Every week, SkyNews publishes the best image from among those sent in by readers from all across Canada. This panel of judges chooses those pictures. With decades of amateur astronomy and astrophotography experience, our judges are looking for images that are technically and artistically beautiful, representing the night sky as depicted by Canadians.
Daniel Meek is a member of the RASC Calgary Centre and a retired project manager.
He built his first Newtonian telescope when he was 14 years old through a workshop at the Calgary planetarium. Although he has had a lifelong fascination with the night sky, he only been doing astrophotography about 10 years. He images from his backyard observatory.
He is a former member of the RASC Robotic Telescope Astrophotography team and the RASC Robotic Telescope Operations team.
As a young lad growing up in Toronto in the late 1950s and early 1960s, I was profoundly affected by the space race. Not so much as a competition, but as a great adventure. Although I pursued a career in the chemical field in the whole gamut of sales, marketing, tech service and technical, it was always astronomy and the idea of this huge 3D universe that was a siren song for me. Approaching retirement, I knew EXACTLY what I wanted to do.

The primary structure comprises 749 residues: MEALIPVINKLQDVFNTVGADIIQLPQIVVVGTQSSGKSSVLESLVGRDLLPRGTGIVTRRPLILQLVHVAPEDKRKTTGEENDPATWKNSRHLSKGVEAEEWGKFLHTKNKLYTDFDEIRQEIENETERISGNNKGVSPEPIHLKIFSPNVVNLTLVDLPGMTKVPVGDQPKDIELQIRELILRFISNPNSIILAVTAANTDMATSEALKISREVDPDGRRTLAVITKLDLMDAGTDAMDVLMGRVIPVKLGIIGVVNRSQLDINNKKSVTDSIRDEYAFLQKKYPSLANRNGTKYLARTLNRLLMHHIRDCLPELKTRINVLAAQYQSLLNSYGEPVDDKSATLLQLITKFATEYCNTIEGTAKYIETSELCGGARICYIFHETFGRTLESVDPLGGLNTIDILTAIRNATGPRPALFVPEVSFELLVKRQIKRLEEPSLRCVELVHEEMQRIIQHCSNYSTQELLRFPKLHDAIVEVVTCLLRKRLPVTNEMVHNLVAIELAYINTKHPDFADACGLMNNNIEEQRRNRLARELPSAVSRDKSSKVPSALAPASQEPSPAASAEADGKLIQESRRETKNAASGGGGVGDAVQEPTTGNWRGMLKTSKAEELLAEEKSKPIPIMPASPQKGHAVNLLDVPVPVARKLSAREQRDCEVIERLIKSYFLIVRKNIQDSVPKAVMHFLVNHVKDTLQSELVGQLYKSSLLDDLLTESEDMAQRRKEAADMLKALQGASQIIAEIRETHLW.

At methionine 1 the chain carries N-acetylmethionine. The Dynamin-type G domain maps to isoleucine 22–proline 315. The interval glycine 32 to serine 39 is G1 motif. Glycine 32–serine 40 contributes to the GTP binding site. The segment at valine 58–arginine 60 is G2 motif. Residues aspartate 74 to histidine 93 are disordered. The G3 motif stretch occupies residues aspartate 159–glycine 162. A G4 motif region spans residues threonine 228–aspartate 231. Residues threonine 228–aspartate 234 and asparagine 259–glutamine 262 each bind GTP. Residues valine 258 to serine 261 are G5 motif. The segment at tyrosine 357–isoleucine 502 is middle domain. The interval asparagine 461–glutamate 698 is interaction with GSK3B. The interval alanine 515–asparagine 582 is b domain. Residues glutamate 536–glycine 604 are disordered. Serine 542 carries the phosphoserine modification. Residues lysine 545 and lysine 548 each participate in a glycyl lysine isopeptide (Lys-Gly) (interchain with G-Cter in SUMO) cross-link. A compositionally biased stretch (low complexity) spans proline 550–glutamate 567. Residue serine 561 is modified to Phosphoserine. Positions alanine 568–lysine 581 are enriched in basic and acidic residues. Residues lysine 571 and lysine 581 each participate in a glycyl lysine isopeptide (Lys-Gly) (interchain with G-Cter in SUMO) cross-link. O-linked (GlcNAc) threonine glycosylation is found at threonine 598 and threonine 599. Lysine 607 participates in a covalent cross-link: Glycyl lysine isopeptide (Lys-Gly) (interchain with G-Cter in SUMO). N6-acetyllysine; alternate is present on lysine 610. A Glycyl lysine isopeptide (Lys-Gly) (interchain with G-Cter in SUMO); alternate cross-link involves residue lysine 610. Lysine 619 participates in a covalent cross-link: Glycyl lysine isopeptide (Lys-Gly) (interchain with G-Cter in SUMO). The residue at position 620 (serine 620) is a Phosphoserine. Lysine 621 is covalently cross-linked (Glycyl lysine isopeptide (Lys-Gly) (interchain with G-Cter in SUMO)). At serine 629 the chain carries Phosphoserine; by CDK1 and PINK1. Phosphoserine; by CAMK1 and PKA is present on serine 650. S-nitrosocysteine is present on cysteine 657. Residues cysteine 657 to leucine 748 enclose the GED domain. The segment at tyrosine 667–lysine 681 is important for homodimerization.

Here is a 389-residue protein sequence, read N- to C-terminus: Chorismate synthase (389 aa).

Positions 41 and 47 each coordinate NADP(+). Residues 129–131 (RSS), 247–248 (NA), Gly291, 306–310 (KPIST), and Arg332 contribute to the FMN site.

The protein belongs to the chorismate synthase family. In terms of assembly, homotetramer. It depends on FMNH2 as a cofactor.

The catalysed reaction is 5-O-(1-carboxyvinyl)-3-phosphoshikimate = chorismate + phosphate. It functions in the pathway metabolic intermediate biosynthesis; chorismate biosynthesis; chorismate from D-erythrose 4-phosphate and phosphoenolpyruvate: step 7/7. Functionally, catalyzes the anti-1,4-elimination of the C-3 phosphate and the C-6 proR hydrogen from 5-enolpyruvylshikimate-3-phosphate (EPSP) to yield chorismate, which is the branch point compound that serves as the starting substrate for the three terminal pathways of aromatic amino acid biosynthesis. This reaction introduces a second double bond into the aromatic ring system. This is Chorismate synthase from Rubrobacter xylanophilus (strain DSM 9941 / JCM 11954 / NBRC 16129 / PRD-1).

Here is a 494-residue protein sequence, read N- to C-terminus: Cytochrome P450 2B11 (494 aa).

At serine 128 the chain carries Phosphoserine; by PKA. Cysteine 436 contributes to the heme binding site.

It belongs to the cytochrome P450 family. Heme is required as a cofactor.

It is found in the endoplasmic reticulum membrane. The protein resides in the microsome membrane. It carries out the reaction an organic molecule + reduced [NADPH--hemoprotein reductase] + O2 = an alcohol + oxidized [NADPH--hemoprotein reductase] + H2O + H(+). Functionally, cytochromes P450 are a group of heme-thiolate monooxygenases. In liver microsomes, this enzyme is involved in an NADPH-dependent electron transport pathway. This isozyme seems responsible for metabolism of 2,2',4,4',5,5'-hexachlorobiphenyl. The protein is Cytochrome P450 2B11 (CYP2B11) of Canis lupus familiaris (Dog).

Coincidentally, my family bought me a Dobsonian telescope for my birthday in 2002, which I quickly traded in on a 10-inch LX200GPS and spent two years in imaging hell. But I learned a lot. But then, about 2007, with new equipment, I started producing some acceptable deep-sky images. My involvement with RASC has been continuous since then, and as a member of the Kitchener-Waterloo Centre, I organize the “Stargazers 101” meetings we have monthly in addition to our main meetings.
Doug MacDonald is a member of Victoria RASC, a former journalist and photographer.
He grew up in northern Ontario where the stars were always brilliant, and was fascinated by astronomy since taking a freshman astronomy course at university.
He has been doing astrophotography seriously for 14 years, with many years of visual astronomy before that.